Abandoned children became slaves, servants, prostitutes, eunuchs, or were later reclaimed by the birth parents (a token left with the child would identify the child to the parents) or became children of foster parents. Oblation was another option. The parent would donate the child as a permanent gift to the monastery. Oblation probably began in the 5th century and was well established by the 7th century.
Before the 1300's, the wealthy would often limit the family size in order to preserve their estates, since an estate would have to be equally divided among all the heirs. However, at a later period, inheritance began to pass down only to the oldest male heir. This led to less abandonment by the wealthy classes. Hospitals began to receive foundlings by the 14th and 15th centuries. By the 16th century, most major European cities would have some public institution specifically designated for the receipt and care of abandoned children. In 1750 every comune in Sicily was required to establish a home to receive foundling. The infant was often placed on a wheel, sometimes with identifying tokens, spun into the building and a bell would be run to alert the caregivers. This would preserve the parents' privacy. Many children died within a few years of admission in these foundling homes.
It is interesting to note that according to the records of the village of Mezzojuso, during the years 1832-1840, between 6.8%-9.7% of the total births were to parents unknown. Between 1823-1832 over 4% of all newborns were abandoned in the Kingdom of Naples, 5% in Lombardy and Veneto, 6% in Tuscany and 7% in Sicily. In 1863 the region with the highest rate of abandonment was Umbria (6%), followed by Sicily (5.6%) and Calabria (5%). Sardinia had the lowest rate of abandonment at 0.6%.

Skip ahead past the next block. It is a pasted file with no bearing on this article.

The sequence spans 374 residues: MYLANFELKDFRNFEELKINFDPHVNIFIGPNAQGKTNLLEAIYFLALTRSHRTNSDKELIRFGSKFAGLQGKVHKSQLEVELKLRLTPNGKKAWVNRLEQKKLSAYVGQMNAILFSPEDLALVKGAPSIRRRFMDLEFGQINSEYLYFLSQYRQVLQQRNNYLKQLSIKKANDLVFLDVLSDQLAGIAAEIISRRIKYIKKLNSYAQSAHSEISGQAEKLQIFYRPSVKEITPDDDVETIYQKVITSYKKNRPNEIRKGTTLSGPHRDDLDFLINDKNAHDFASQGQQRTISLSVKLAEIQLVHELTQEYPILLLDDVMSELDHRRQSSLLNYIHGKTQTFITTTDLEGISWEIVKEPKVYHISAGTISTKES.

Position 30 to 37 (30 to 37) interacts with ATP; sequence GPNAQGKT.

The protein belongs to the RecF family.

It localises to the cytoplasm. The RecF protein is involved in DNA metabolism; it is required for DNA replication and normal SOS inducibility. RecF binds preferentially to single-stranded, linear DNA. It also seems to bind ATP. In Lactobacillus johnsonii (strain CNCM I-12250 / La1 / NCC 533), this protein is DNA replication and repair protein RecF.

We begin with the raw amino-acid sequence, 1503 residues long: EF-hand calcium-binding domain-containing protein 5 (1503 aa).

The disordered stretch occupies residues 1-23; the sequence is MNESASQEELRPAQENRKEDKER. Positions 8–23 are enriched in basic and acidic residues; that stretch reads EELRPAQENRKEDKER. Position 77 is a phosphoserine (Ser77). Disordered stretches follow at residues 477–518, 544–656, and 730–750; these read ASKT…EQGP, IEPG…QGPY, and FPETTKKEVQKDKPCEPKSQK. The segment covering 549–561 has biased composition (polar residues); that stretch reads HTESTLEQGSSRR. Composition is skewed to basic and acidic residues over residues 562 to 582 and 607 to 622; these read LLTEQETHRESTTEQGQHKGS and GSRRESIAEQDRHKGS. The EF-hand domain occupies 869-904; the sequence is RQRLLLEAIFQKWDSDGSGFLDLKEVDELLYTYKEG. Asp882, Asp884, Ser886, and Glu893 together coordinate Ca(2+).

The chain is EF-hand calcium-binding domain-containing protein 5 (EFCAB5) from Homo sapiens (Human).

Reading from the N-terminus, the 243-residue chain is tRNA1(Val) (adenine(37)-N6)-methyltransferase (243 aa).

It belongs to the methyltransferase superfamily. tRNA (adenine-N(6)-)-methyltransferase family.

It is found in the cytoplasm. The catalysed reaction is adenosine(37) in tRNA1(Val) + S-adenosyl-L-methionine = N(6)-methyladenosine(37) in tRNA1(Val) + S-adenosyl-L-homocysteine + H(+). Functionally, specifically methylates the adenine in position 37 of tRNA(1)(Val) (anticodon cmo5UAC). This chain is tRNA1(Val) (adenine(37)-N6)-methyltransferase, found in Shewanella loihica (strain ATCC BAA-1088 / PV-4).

Most abandoned children were probably not illegitmate. Yet illegitmacy was high in the South. This was probably due to economic problems and to misinterpretation by researchers of vital or church records. Confusion might have begun when the Council of Trent codified what the Church considered a legal marriage. Sometimes this was in conflict with that the State considered a legal marriage. This problem compounded when Italy became a unified state. A marriage was considered legal and the children legitimate by both the Church and State when the couple had both a civil and a church wedding. Otherwise, either the State or the Church might declare the children illegitimate depending on which type of wedding the couple chose. Thus most of these children were really legitimate. Annita found that during her research in the Trento area, names often appeared upside down in the records if the child was considered illegitimate. Surnames given to abandoned children might include Proietti, Esposito or the name of the place where he/she was found.
Note: To read more about this subject, please see Tom Briggs' web page - Child Abandonment.
Our next PIP meeting is scheduled for Saturday, November 6, 1999 at 10 A.M. at the same location